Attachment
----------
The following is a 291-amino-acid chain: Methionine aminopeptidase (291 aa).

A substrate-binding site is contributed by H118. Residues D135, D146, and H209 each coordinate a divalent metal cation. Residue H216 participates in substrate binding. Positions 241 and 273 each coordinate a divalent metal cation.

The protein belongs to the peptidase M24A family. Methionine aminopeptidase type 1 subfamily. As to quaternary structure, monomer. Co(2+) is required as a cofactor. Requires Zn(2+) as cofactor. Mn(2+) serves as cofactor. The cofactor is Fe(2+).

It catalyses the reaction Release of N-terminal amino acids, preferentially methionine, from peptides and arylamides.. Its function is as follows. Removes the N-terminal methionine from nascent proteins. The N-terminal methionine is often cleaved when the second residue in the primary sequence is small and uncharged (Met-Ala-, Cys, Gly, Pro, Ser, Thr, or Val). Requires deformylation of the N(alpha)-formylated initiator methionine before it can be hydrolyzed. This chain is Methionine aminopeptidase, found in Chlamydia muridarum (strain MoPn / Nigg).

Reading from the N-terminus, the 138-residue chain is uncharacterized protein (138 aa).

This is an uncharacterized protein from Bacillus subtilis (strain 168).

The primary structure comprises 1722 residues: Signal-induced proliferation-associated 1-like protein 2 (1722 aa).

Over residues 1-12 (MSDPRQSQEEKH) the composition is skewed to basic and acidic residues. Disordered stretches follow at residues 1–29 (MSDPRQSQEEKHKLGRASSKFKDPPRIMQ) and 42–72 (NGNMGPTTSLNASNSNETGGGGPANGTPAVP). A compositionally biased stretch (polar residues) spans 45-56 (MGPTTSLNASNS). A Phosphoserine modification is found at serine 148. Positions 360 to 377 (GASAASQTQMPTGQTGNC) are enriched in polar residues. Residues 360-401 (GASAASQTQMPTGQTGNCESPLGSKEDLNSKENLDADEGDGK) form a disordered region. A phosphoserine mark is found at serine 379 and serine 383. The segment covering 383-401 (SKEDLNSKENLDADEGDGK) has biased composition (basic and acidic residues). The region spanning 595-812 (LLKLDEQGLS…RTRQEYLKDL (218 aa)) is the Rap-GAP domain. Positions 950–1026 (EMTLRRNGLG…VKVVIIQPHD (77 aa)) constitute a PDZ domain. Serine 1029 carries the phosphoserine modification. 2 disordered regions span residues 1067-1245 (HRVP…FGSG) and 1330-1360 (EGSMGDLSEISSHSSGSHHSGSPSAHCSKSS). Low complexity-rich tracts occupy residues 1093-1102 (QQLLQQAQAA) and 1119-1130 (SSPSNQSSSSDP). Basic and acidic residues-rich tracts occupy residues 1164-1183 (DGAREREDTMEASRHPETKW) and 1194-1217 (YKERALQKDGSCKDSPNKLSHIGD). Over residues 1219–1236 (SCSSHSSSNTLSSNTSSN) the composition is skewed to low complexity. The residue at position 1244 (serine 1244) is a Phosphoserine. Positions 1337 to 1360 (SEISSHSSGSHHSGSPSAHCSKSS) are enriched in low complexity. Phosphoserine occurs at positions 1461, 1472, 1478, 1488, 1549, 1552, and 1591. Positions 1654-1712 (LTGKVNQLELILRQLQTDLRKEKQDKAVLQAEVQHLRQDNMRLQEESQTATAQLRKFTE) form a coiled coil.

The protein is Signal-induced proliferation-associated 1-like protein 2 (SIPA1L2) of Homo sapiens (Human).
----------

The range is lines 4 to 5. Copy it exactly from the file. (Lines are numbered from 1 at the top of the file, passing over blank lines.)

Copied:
It catalyses the reaction Release of N-terminal amino acids, preferentially methionine, from peptides and arylamides.. Its function is as follows. Removes the N-terminal methionine from nascent proteins. The N-terminal methionine is often cleaved when the second residue in the primary sequence is small and uncharged (Met-Ala-, Cys, Gly, Pro, Ser, Thr, or Val). Requires deformylation of the N(alpha)-formylated initiator methionine before it can be hydrolyzed. This chain is Methionine aminopeptidase, found in Chlamydia muridarum (strain MoPn / Nigg).

Reading from the N-terminus, the 138-residue chain is uncharacterized protein (138 aa).